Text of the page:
Is the ‘inclusive fitness’ model that underpins evolutionary science flawed?
Excerpt: “Whatever the final verdict, this dispute will become a case study for historians interested in how much mathematical rigour – of the kind that gave us Newton’s laws and more besides in physics – can be tolerated by messy, complex, wet biology. After this reckoning, we may better understand the difference between mob rule and academic consensus, and how to distinguish “pathological science” driven by wishful thinking from the creative insights of true scientific visionaries.”
New books shed light on the ascent of man, but many mysteries remain, says Caspar Henderson
Excerpt: “Denisovans, only identified in 2010, mated not only with both our ancestors and Neanderthals but (scientists determined just this year) another mysterious population of archaic humans that lived in Asia more than 30,000 years ago that was neither modern human nor Neanderthal.
My comment: Harvard researchers reported in January (2013) that a population of modern humans arose in what is now central China during the past ~30,000 years due to an amino acid substitution in a receptor, which was attributed to a change in a single base pair.
In Kohl (2013), I wrote: “Two additional recent reports link substitution of the amino acid alanine for the amino acid valine (Grossman et al., 2013) to nutrient-dependent pheromone-controlled adaptive evolution. The alanine substitution for valine does not appear to be under any selection pressure in mice. The cause-and-effect relationship was established in mice by comparing the effects of the alanine, which is under selection pressure in humans, via its substitution for valine in mice (Kamberov et al., 2013).
These two reports (Grossman et al., 2013; Kamberov et al., 2013) tell a new short story of adaptive evolution. The story begins with what was probably a nutrient-dependent variant allele that arose in central China approximately 30,000 years ago. The effect of the allele is adaptive and it is manifested in the context of an effect on sweat, skin, hair, and teeth. In other mammals, like the mouse, the effect on sweat, skin, hair, and teeth is due to an epigenetic effect of nutrients on hormones responsible for the tweaking of immense gene networks that metabolize nutrients to pheromones. The pheromones control the nutrient-dependent hormone-dependent organization and activation of reproductive sexual behavior in mammals such as mice and humans, but also in invertebrates as previously indicated. That means the adaptive evolution of the human population, which is detailed in these two reports, is also likely to be nutrient-dependent and pheromone-controlled, since there is no other model for that.”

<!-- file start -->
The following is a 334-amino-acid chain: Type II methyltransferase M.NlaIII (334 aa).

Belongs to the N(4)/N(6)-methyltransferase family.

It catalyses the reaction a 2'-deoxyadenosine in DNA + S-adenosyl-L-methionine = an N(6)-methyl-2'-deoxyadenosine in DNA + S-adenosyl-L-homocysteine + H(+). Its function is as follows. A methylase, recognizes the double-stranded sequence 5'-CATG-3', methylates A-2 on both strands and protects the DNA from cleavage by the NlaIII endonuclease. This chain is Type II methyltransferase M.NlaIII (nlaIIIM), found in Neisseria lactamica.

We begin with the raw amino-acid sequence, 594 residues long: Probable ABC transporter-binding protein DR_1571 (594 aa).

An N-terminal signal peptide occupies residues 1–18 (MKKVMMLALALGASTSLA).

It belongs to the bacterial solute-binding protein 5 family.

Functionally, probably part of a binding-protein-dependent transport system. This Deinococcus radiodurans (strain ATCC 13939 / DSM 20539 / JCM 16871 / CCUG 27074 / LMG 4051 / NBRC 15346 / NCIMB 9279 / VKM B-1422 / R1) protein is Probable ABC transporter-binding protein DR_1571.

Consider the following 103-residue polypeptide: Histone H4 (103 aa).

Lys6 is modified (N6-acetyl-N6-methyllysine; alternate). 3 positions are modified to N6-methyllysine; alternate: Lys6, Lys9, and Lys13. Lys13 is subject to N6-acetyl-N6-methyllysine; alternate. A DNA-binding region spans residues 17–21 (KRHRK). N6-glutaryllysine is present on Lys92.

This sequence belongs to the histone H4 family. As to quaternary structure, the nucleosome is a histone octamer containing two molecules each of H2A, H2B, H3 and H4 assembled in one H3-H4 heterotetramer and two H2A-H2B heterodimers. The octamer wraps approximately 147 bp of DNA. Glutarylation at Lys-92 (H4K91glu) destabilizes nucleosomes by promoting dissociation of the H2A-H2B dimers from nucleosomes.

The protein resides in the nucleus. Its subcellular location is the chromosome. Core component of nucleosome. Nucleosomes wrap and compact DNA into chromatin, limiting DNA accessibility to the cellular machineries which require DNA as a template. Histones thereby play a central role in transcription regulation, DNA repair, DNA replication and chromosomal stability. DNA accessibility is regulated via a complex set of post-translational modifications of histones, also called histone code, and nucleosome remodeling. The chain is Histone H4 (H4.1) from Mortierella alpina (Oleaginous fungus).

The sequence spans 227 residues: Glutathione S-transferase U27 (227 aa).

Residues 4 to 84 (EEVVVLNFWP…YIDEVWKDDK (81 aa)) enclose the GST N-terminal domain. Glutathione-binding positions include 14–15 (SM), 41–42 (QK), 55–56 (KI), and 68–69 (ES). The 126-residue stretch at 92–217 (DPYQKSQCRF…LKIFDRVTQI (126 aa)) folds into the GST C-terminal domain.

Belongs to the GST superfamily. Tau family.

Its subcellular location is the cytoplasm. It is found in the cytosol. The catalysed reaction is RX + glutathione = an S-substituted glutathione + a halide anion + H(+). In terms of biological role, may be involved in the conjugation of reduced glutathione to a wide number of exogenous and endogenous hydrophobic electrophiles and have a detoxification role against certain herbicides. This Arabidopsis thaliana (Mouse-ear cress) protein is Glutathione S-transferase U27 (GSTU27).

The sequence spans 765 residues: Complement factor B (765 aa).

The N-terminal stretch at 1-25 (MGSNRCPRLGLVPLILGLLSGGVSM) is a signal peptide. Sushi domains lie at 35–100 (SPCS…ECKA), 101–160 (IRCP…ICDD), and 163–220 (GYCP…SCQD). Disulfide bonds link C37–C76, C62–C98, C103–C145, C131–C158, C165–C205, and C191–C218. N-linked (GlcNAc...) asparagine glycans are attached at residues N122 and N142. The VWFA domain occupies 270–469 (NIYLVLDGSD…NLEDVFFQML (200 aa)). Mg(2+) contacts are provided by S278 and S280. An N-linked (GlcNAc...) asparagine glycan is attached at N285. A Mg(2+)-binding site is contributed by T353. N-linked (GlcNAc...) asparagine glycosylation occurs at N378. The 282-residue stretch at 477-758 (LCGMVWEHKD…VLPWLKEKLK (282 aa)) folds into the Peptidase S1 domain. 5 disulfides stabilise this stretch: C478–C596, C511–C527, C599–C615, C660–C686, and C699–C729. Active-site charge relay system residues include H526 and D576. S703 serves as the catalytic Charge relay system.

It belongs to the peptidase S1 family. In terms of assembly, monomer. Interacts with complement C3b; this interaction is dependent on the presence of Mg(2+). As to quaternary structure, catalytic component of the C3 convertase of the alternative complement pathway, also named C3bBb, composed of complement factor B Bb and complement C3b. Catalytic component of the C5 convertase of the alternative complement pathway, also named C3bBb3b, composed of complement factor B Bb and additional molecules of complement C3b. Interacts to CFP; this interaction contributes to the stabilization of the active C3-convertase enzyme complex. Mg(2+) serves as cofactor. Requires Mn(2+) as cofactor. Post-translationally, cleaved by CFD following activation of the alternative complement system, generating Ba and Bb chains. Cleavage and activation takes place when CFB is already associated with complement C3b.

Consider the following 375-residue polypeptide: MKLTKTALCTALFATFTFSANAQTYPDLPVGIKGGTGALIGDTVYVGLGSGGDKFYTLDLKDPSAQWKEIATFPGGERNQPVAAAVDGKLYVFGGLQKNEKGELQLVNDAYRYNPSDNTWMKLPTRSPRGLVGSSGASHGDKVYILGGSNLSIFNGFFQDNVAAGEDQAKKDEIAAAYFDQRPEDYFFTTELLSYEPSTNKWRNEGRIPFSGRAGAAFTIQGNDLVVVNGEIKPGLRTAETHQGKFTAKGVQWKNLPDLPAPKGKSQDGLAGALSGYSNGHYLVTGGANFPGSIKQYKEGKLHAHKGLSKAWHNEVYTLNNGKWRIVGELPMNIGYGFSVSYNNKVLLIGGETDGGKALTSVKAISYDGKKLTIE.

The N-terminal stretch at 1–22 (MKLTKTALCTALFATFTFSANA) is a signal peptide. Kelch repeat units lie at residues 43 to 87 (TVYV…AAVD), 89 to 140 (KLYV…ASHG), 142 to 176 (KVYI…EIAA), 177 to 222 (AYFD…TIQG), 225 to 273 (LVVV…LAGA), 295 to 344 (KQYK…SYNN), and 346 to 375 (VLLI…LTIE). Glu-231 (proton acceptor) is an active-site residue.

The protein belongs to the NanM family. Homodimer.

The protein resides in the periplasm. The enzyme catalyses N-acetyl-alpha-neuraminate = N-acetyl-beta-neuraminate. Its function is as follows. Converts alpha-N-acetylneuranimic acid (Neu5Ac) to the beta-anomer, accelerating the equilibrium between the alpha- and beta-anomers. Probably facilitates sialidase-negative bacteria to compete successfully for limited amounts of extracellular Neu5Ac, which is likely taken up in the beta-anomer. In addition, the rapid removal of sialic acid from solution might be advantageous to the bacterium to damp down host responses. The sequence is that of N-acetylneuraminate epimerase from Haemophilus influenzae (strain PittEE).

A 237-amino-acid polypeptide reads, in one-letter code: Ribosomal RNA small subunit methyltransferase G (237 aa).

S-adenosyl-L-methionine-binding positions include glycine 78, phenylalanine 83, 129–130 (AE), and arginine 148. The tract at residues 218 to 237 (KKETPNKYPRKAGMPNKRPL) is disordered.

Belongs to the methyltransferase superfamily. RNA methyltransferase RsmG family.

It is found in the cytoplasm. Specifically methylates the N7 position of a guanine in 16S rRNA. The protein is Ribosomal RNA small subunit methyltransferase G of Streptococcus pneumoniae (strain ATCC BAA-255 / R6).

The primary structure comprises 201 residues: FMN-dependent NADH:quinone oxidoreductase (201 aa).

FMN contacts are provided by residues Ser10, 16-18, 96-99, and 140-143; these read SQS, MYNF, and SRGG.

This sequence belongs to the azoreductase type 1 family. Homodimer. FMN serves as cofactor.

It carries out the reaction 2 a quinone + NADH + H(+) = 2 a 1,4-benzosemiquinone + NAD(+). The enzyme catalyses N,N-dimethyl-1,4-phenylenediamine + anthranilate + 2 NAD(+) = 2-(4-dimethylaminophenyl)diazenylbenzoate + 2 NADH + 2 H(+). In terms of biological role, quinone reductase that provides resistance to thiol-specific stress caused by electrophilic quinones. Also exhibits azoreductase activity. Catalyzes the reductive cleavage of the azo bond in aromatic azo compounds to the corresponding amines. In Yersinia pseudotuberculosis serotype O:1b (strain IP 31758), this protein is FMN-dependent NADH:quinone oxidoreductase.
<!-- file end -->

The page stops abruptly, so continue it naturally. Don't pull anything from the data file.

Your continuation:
Earlier this week, we learned that amino acid substitutions in olfactory receptor genes distinguish species-specific individuality of human olfactory receptor neurons. These neurons are linked to the perception of odors and thus to differences in behavior in roundworms, invertebrates, and vertebrates. The report on the amino acid substitutions said: ” …these data provide a solid platform from which to probe the effects of a single odorant receptor on olfactory perception.”
If the experience-dependent nutrient-dependent changes in base pairs and single amino acid substitutions in other species are used to probe how species-wide ecological adaptations occur, there will be no more need for mathematical models of fitness and no more need for evolutionary theory. Researchers can begin to approach the obvious relevance of species diversity to human disease in the context of biological facts and conserved molecular mechanisms. Academic consensus will forever be recognized as “pathological science” driven by wishful thinking. However, this will not prevent those who Dobzhansky inferred were useless bird-watchers and butterfly collectors from continuing their attempts to suppress creative insights. Dobzhansky (1964) wrote: “The notion has gained some currency that the only worthwhile biology is molecular biology. All else is “bird watching” or “butterfly collecting.” Bird watching and butterfly collecting are occupations manifestly unworthy of serious scientists!
Teresa Binstock (1996) wrote: “Small intranuclear proteins also participate in generating alternative splicing techniques of pre-mRNA and, by this mechanism, contribute to sexual differentiation…” We have since learned that these alternative splicings link the epigenetic landscape to the physical landscape of DNA in the organized genomes of species from microbes to man via amino acid substitutions. What we’ve learned about conserved molecular mechanisms has continued to be suppressed by evolutionary theorists. But the best that will happen now, is that as science progresses more of the people who have been responsible for academic suppression of creative insights will be recognized and removed from their positions. When that happens, the paradigm shift that Dobzhansky (1964) and Binstock (1996) predicted will continues to propel us forward.